Simple sequence repeats (SSRs) were isolated from a size-fractionated genomic DNA library of watermelon (Citrullus lanatus L. cv. New Hampshire Midget). Screening of the library with five oligonucleotide probes, including (GT)11, (AT)11, (CT)11, (GC)11, and (TAA)8, detected the occurrence of 96 positive colonies among ≈8000 recombinants. Automated DNA sequencing revealed the presence of SSRs. PCR primer pairs homologous to the regions flanking the SSR loci were synthesized commercially and used to screen 56 watermelon genotypes for the occurrence of SSR polymorphisms. Amplification products were separated using nondenaturing PAGE. Eighty percent of the primer pairs produced amplification products of the expected size and detected polymorphisms among the genotypes examined. The use of SSRs for watermelon germplasm characterization is discussed.

Open access

Marlee A. Trandel, Penelope Perkins-Veazie, and Jonathan Schultheis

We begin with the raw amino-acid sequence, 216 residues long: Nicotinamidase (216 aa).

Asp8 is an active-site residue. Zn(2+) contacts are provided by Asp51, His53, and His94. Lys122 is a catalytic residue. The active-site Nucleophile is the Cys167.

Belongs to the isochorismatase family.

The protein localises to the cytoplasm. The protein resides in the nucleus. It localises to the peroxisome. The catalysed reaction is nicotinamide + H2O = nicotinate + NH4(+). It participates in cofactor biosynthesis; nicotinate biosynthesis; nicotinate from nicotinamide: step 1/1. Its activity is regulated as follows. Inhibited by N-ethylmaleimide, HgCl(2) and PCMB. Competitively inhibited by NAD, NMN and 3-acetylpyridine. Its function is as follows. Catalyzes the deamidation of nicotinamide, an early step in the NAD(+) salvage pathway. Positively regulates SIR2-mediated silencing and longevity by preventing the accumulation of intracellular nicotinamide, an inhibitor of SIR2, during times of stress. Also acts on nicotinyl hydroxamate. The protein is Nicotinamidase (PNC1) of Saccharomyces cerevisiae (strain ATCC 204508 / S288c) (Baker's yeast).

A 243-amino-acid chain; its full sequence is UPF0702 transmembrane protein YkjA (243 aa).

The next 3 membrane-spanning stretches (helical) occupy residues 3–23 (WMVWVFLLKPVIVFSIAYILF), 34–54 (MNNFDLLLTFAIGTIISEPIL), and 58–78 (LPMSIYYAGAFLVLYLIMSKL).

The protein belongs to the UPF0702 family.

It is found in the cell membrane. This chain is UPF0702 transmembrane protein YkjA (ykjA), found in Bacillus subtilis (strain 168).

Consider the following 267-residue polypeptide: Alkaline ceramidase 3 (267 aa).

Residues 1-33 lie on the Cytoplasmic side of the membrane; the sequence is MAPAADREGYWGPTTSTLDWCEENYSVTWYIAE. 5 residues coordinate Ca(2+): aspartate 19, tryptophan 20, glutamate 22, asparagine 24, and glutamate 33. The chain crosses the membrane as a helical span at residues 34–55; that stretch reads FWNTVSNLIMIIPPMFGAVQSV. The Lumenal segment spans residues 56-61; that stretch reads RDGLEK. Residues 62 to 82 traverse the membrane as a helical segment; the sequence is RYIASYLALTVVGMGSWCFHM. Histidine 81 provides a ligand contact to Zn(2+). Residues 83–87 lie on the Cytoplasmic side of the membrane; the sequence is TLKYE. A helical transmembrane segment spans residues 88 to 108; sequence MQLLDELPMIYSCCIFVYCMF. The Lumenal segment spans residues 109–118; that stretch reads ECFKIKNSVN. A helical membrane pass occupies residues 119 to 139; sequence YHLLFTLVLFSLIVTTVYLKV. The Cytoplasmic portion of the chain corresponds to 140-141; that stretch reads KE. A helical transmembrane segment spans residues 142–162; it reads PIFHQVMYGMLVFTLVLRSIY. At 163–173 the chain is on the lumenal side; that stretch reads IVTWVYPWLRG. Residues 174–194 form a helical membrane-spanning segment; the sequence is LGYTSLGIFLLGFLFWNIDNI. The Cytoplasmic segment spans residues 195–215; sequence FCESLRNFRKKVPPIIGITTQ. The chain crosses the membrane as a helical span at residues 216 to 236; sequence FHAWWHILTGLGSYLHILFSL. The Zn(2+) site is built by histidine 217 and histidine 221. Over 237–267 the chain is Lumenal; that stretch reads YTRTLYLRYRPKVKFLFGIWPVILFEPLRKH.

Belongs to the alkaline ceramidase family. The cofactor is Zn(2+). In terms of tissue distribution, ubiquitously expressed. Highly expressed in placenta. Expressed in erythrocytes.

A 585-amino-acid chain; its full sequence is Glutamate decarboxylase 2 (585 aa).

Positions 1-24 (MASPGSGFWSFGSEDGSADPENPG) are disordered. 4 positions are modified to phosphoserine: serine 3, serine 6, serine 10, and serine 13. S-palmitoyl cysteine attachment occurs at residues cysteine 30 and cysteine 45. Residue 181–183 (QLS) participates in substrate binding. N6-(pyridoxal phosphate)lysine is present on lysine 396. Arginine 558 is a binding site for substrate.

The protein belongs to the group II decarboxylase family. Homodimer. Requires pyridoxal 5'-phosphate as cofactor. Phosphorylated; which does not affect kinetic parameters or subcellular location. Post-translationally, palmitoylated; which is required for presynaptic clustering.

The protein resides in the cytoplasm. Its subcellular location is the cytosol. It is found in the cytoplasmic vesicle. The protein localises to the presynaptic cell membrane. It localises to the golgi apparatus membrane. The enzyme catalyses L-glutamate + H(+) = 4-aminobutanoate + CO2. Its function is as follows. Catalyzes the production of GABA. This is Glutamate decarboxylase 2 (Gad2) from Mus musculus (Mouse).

In triploid (seedless) watermelon [Citrullus lanatus var. lanatus (Thunb. Matsum. and Nakai)], hollow heart (HH) is a disorder that is expressed as a crack in the center of the fruit that expands to an open cavity. Although HH incidence and severity is part of a screening process for marketable watermelon fruit during cultigen evaluations, HH incidence is highly variable with growing season, even when the best cultural practices are used. Placental tissue firmness is also measured because firmness is related to the marketability of watermelon and may be related to HH. Genetic and environmental factors can influence watermelon HH development, including plant genetics, pollen amount and viability, pollinator activity, and temperature and rainfall fluctuations. We used seedless watermelon cultigen evaluation data collected over 3 years (2012–14) to determine the relationship between germplasm HH and tissue firmness. Transplanted watermelon representing 30 to 44 cultigens per year were grown at the Central Crops Research Station, Clayton, NC, and interplanted with pollenizers ‘Ace’ and/or ‘SP-6’. Harvested fruit were cut length-wise and rated for HH incidence and severity. Flesh firmness was determined by a handheld penetrometer at five locations in the flesh (stem end, top side, ground spot, blossom end, and heart). A common cultigen subset, consisting of 13 cultigens that were grown in all three experiments, was used for analysis of HH severity and incidence, and placental firmness. The presence of HH was negatively correlated with tissue firmness in both the large multiyear cultigen set (R 2 = −0.32; P = 0.0001) and the common cultigen set (R 2 = −0.78; P = 0.0001). Cultigens with lower watermelon tissue firmness values had higher HH incidence and severity. By using multiyear cultigen studies and logistic regression, we were able to detect trends for cultigen susceptibility to this highly variable disorder. Using logistic regression, the probability of HH development was highest for ‘Bold Ruler’, ‘Liberty’, and ‘Affirmed’, and lowest for ‘Maxima’ and ‘Captivation’. The identification of cultigens with a tendency for higher or lower rates of HH will be useful for further research of the causes of HH. Measurements of placental flesh firmness may be useful indicators of susceptible cultigens.